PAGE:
Every year, some students need extra help with the writing process, and it’s hard to know where to start. Some students need more scaffolding than others, but it’s always a great idea to start with the basics. But what are those basics? In this post, I’ll make your life easier by outlining the writing process and how to teach it. Opinion writing will never be easier, and your students’ work will blossom!
How to Start the Opinion Writing Process
If you aren’t sure where to start when teaching your students to write opinion pieces, these tips will help. Follow these steps, and your writing block will follow a nice rhythm.
- Let students choose a writing topic where they decide their opinion.
- Have students fill out an Opinion Writing Graphic Organizer with teacher assistance.
- After organizing their thoughts, allow students to use an Opinion Writing Paragraph Organizer to turn their thoughts into sentences and paragraphs.
My Opinion Writing Paragraph Organizers are color-coded to make them even simpler to use! Plus, they have step-by-step photo directions to walk you, the teacher, through the writing process.
Opinion Writing Lesson Ideas
Still not sure where to start? Writing is such a tricky topic to teach, especially when you have students who need extra support with their writing or students who don’t prefer writing. Here are some simple ideas for lesson plans to break everything down.
Familiarize Your Students:
Start your writing unit by using a writing process activity to familiarize students with the writing process. Use posters and flipbooks to remind students of the steps of writing. The posters and flipbooks are a great way to help students visualize the steps of the writing process. The flipbook defines the prewriting, drafting, revising, editing, and publishing stages. Students will enjoy having their own references for these steps!
Brainstorm and Create a Hook
Help students brainstorm opinion writing topics or provide them with options to choose from. Remind them to use topics that people will be interested in. This is where a hook sentence comes into play. Place a mini-lesson about hook sentences here or at some point in your writing unit.
Use Graphic Organizers
Use a graphic organizer to jot down thoughts. Many teachers like to use a format where students have to provide three different reasons for their opinion and supporting evidence where applicable. Grab a FREE graphic organizer at the bottom of this post.
Turn Thoughts into Paragraphs
Give students a paragraph organizer to turn their thoughts into sentences and paragraphs. Use the color-coded version in my Opinion Writing Unit to make things easy to see and record. This is a great place to insert a “hook the reader” mini-lesson.
Emphasize the Importance of a Hook, Transition Words, and a Conclusion
Remind students of the parts of a good essay. Explain a hook sentence and different ways to hook a reader. Tell them to use transition words to make their piece flow. Show them how a strong conclusion is important to convey their point.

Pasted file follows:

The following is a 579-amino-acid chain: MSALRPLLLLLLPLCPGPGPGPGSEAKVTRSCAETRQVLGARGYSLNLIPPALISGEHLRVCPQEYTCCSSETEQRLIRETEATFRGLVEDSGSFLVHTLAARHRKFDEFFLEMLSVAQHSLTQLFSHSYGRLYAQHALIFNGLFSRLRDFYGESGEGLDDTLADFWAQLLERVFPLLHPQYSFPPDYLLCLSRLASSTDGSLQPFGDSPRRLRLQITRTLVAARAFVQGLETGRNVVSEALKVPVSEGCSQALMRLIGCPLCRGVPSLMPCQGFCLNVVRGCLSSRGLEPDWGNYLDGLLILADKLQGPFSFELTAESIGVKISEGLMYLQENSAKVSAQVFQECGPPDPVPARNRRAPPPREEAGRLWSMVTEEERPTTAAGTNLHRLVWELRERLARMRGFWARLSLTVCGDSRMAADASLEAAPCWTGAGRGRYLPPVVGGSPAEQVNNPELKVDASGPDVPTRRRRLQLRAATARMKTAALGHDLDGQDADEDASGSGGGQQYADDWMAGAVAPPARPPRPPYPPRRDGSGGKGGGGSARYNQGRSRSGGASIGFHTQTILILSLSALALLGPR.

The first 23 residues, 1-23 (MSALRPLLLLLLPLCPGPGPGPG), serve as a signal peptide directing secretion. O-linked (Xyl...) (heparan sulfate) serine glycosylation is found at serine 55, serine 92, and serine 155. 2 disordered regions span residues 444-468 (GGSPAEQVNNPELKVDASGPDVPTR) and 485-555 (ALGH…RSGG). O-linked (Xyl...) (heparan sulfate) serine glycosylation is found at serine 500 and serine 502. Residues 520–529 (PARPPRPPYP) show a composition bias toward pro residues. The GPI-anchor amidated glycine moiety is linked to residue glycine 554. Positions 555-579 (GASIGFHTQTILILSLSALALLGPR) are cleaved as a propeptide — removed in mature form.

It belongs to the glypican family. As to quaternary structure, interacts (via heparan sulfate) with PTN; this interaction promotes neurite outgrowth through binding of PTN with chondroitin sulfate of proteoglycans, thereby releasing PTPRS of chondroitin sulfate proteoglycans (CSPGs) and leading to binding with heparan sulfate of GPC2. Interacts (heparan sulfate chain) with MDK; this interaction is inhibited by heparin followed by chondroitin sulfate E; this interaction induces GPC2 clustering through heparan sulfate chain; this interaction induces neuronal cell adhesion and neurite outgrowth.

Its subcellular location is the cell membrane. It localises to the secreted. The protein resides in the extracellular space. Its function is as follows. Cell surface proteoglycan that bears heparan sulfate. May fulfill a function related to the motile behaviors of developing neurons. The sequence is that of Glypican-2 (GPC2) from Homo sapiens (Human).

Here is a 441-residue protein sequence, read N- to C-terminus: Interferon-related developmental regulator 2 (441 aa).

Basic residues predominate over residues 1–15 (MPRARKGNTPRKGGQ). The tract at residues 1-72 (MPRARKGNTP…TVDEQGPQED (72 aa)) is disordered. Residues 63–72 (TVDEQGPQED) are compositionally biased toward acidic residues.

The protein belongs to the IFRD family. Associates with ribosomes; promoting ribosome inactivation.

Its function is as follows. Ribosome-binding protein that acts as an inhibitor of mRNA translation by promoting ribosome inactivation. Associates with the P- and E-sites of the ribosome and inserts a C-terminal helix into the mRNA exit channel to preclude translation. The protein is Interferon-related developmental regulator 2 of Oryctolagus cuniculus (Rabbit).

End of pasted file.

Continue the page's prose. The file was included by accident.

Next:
Edit and Revise
Have students revise and edit their opinion writing pieces. Use a checklist to go through their writing with a fine-toothed comb. Students love working with partners to edit their work. Let them use a red pen for even more fun.
Publish the Work
After revising and editing, it’s time to complete the final draft. Make it fun with a blogging experience, or pretend it’s being published in the newspaper. Let students share their completed work with the class! Designate a day for every student to read or share their work.
Grading and Rubric
Use a rubric or scoring sheet to make your grading life easier. There is one included in my Opinion Writing Unit. It’s simple to use and takes the planning out of this day’s portion.
Use Graphic Organizers When Completing Opinion Writing
As students begin writing their opinion pieces, it will help to organize their thoughts before putting them into sentence format. Use an Opinion Writing Graphic Organizer to help students outline their ideas before starting.
A great graphic organizer will include at least three reasons to support their stated opinion. If you are turning these writing pieces into persuasive pieces, use an organizer with supporting evidence or proof as well.
Allow students a couple of days to gather their thoughts. Sometimes they think of new ideas overnight, so give them more than a day to reflect and record.
More Ideas for a Successful Writing Experience
Here are a few more great ideas to incorporate into ANY of your writing lessons this school year.
- With any writing, read mentor texts that illustrate the type of writing. Many kids’ books represent opinions, persuasion, narratives, informational text, and more.
- Model your own opinion writing before students get started. Students will thrive from seeing you perform the task first.
- Use anchor charts and posters to give students something to reference throughout the entire process.
- Allow time to edit their writing alone or with peers. Kids love sharing their writing, so peer editing is a fabulous idea to get their wheels turning.
- Write daily! Whether it’s completing steps of the opinion writing process, another unit, or simply journaling, let students write every day in the classroom.
Grab these Opinion Writing Graphic Organizers for FREE in my Freebie Vault. Just enter your email address below to gain access.
Using graphic organizers and walking students through each step of the writing process will ensure their success with their pieces. Take each day slow and assist them through any difficulties they have. As you use the organizers and steps more, they will become more confident in their writing. Test out the FREE graphic organizer for yourself and see how simple it makes your writing experience.
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